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A new box of 24

Tomorrow is the first day of the new academic year, at least where I teach. Every year I greet it with equal parts of fear, anxiety, and joy.

Beginnings are always scary--beginning a new semester, beginning a new relationship, beginning a new...anything. New, by its very nature, is "different" and we are hard-wired to be suspicious of the new, to be cautious, to assume it is dangerous until proven otherwise. That instinct has done us a lot of good over the ages. It has helped us become, among other things, the dominant lifeform on the planet. (It is also responsible for some not good things--like bigotry, prejudice, xenophobia, stagnation, and nationalism--but that is another issue, for another post.) So, there's that.

There's also that social anxiety that comes when you are going to meet new people. Tomorrow, based on enrollment counts and my scan of my rosters, I will meet 141 new people, each one of whom I, as their teacher, want to respect and who I want to respect me. It would also be nice if they liked me. Previous experience, both as a student and as a teacher for more than 20 years, tells me that won't happen. About 10% will come to like me, and an equal percentage will come to hate my guts. More than half will respect me, but at least 30% won't have more than casual disdain. So, tomorrow, I'm going to meet roughly 50 people who will never find anything I do "acceptable." So, no surprise there about the anxiety.

But they are anxious, too. About 60 of the people I meet tomorrow will be first time college freshmen. Talk about exciting and scary! Many will be living away from home for the first time, and no matter how liberating that can feel, it also feels lonely and unsafe. They will be trying to learn a new system of education, a new campus, a new life. And they will be surrounded by strangers. At least I have my colleagues, and familiar spaces. The new students have none of that.

But the beginning of a school year is also full of promise and possibilities. When we were children it was marked by new clothes, and new pencils, new folders and notebooks, and, if we were lucky, a new lunchbox with our favorite cartoon character/TV show/rock star on it. There was a new room, a new teacher, old friends in new seats, and the possibility of new friends. A new start. Maybe this year I'll be good at dodge ball. Maybe this year I'll like math. Maybe this year...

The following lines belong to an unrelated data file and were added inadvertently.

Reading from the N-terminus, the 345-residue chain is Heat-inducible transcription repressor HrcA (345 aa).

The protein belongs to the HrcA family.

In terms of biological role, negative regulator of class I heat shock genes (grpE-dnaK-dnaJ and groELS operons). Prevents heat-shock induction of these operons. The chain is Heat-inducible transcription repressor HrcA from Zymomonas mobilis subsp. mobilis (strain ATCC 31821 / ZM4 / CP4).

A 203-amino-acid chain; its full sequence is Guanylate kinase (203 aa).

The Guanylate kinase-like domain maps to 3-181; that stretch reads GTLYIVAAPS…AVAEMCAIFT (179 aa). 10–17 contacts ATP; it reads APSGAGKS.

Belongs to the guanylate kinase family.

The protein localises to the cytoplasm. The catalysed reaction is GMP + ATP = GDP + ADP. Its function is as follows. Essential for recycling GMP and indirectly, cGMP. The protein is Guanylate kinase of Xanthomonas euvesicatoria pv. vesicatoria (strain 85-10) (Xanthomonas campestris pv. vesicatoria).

For me, the most emblematic signal of a new school year came in a yellow and blue box, labeled "Crayola." Nothing smells so much of possibility as a new box of crayons. And as you take one out of the box--the paper crisp and unblemished, the color clear, the end beautifully pointed (but flat on the end!), nothing holds so much possibility. Will you use the crayon to make a venn diagram? To color neatly in the lines? To create a beautiful image to go beside the poem you've selected to share with the class? To create a daringly individual self-portrait for the art show? To write in anger on the wall? To deface the desk?

Nothing so much in any school year is emblematic of choice, of the individual's ability to make something of their environment, to define themselves, as a box of crayons.

For all that new is dangerous, and requires caution, and good judgement, new is also about beginnings, and we can choose how we begin. And we must, for as we begin, so we go on.

I think I'll start with cerulean.

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Comments

( 3 comments — Leave a comment )
goodscagirl
Aug. 21st, 2011 11:50 pm (UTC)

Just talking to a kid starting jcc. Advice- we told him to take it seriously. Marcus was checking out rate my professor for his classes. I told him that didn't apply to him. He always shows up, does his work, and is respectful of the teacher and values his grades. Others ratings mean little. He is anxious about a new school but he will do great. You will do great too! Good luck!

emt_hawk
Aug. 22nd, 2011 02:21 am (UTC)
Yeah, but for most of them, they won't care enough to dislike you, personally. They'll be unhappy about having to do something, but it won't be you personally that they'll be pissy about.

It would be anyone standing in front of the class doing anything other than telling them that "You're all going to get A+'s, to make sure you balance your 'real classes', and I'm going to provide free beer and [censored] for the semester." that they don't give a crap about.

--Hawk
baronernst
Aug. 22nd, 2011 02:52 am (UTC)
I do so wish there was a LIKE button here.

FWIW - You've always had my respect...and my love. Have a great semester.
( 3 comments — Leave a comment )